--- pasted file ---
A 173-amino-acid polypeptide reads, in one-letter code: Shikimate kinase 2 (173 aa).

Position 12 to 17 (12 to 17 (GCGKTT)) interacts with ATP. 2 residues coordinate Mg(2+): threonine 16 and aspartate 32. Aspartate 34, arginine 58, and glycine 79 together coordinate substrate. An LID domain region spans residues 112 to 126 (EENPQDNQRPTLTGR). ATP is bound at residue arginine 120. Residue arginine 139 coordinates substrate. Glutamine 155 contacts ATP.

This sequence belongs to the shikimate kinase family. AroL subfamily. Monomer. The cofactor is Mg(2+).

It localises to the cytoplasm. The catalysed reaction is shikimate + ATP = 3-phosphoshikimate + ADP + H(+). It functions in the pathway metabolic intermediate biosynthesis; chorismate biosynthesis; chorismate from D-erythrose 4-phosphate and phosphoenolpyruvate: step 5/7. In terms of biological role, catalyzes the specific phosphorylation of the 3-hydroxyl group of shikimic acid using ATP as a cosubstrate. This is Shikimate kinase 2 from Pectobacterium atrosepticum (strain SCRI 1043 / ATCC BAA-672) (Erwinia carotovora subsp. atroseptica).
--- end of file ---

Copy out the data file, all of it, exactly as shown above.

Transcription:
A 173-amino-acid polypeptide reads, in one-letter code: Shikimate kinase 2 (173 aa).

Position 12 to 17 (12 to 17 (GCGKTT)) interacts with ATP. 2 residues coordinate Mg(2+): threonine 16 and aspartate 32. Aspartate 34, arginine 58, and glycine 79 together coordinate substrate. An LID domain region spans residues 112 to 126 (EENPQDNQRPTLTGR). ATP is bound at residue arginine 120. Residue arginine 139 coordinates substrate. Glutamine 155 contacts ATP.

This sequence belongs to the shikimate kinase family. AroL subfamily. Monomer. The cofactor is Mg(2+).

It localises to the cytoplasm. The catalysed reaction is shikimate + ATP = 3-phosphoshikimate + ADP + H(+). It functions in the pathway metabolic intermediate biosynthesis; chorismate biosynthesis; chorismate from D-erythrose 4-phosphate and phosphoenolpyruvate: step 5/7. In terms of biological role, catalyzes the specific phosphorylation of the 3-hydroxyl group of shikimic acid using ATP as a cosubstrate. This is Shikimate kinase 2 from Pectobacterium atrosepticum (strain SCRI 1043 / ATCC BAA-672) (Erwinia carotovora subsp. atroseptica).